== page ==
When It Rains It Pours Department: The first two announcements are somewhat related since they both involve very special invitations to travel to “interesting” locations and work with fellow artists.
Update Jan. 2011: Guy and I both bailed on this one when it became clear that it wasn’t very well organized, but who knows, I may still make it to India sometime.
The first invitation has been extended to me thanks to my good friend and colleague, Guy Combes. Even though I’ve bought the plane tickets, I’m still pinching myself about this incredible opportunity. I’ll be departing on January 18, 2011 for Nairobi, from where Guy and I will fly to…..India! We will be part of an international group of artists from the UK, Sri Lanka, Pakistan, India, Nepal, Peru, the USA and Australia who have been invited to the Kanha Tiger Reserve for an Artist’s Week. We will be exploring the park, shooting reference and sketching in order to be able to produce art for a show which will tour internationally and then be auctioned to raise funds for tiger conservation. All expenses except airfare are being covered by our hosts, who own the luxurious lodge where we will be staying.
This is the place that inspired Rudyard Kipling’s Jungle Book stories. It is home to 22 mammal species and over 200 species of birds and is one of the remaining strongholds of the Bengal tiger.
And the Mongolia Connection? Babar, who conquered part of India, was a descendant of Tammerlane, who claimed descent from Chinggis Khan. Maybe or maybe not. But he did come from Central Asia and the part of India that Babar ruled became known as “Mughulistan” or “Land of the Mongols”. We know it as the Mughal Empire, which lasted from the 1500s until the British took over India in the 1800s. The most famous artifact of the Mughals is the Taj Mahal, built by Mughal Emperor Shah Jahan.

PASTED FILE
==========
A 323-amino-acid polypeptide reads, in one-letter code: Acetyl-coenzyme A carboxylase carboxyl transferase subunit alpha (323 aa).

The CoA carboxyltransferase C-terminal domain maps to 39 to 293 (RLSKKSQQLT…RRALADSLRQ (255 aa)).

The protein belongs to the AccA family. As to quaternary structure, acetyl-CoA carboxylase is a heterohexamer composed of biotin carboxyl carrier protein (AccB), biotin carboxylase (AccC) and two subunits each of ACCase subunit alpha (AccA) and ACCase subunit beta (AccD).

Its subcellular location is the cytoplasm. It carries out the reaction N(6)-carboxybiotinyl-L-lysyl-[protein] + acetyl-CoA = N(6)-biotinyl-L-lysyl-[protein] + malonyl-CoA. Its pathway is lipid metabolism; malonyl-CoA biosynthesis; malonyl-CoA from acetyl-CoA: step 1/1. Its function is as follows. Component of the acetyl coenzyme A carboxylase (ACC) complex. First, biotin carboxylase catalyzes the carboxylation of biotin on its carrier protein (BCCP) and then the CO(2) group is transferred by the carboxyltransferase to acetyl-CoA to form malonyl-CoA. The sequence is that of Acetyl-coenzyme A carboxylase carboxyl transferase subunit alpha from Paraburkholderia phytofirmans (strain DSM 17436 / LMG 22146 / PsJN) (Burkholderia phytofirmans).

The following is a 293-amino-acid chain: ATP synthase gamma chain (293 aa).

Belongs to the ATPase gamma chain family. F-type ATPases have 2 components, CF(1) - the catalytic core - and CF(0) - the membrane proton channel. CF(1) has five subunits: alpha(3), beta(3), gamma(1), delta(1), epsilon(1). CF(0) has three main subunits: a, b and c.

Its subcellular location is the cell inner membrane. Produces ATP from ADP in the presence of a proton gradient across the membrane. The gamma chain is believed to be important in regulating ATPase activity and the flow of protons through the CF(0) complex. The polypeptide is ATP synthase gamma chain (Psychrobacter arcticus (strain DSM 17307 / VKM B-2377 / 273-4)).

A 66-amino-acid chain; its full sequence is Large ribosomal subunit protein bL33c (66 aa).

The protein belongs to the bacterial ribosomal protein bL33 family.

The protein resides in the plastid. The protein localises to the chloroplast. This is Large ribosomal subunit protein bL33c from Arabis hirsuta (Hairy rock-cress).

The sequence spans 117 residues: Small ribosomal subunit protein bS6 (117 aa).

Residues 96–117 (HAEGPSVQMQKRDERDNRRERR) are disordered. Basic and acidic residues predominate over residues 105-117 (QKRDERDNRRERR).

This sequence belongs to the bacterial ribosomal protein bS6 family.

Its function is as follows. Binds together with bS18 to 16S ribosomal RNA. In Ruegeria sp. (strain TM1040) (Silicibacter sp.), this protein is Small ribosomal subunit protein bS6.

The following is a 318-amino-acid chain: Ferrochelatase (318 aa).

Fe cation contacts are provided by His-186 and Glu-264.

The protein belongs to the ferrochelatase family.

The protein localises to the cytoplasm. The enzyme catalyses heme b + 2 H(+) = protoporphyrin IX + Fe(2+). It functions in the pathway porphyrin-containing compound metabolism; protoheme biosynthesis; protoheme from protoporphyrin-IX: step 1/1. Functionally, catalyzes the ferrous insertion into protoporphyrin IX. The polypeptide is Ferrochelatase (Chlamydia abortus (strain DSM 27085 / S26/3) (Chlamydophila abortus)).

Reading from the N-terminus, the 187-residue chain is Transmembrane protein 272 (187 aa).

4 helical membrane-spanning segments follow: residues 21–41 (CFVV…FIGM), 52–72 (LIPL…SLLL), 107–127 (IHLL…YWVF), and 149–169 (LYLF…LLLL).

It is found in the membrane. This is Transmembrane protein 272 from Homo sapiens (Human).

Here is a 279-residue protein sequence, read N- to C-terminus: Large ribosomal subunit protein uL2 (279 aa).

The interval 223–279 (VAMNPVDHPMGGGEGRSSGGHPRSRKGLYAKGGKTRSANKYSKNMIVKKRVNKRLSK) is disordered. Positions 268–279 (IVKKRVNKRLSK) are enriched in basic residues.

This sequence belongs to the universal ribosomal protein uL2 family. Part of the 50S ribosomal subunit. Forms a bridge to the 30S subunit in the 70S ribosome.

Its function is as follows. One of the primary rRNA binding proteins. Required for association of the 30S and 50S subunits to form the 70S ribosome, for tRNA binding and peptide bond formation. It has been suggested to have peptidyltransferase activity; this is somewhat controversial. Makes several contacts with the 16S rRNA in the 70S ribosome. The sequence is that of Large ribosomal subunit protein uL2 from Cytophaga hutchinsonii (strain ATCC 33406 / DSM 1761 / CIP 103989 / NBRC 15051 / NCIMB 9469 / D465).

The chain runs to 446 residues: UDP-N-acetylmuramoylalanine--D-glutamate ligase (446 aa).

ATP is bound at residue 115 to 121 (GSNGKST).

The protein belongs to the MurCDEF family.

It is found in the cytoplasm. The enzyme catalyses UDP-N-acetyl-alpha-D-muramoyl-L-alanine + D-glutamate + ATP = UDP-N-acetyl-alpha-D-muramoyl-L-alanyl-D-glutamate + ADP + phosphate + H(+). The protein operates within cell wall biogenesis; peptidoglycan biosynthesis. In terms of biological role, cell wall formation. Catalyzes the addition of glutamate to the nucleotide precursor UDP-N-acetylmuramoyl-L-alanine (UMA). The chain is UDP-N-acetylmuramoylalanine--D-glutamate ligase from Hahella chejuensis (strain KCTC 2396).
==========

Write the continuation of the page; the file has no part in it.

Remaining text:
After our week in India, we’ll go back to Kenya, where I will stay, visiting and animal watching until I come home on the February 15.
The second invitation came via an email from Dr. David Wagner, who specializes in curating shows of animal art, including the Society of Animal Artists annual exhibtion “Art and the Animal”. He has invited me to join him and a number of my colleagues on the Sea of Cortez at the end of March, 2011. We will be accompanied by a scientist familiar with the Sonoran desert and Sea of Cortez ecosystems. Our mission is to learn about them, shoot reference, sketch and paint, hang out on the beach and eat great Mexican food while talking art shop. The end result will be a show at the Arizona-Sonora Desert Museum in 2013. More details and who else will be going soon.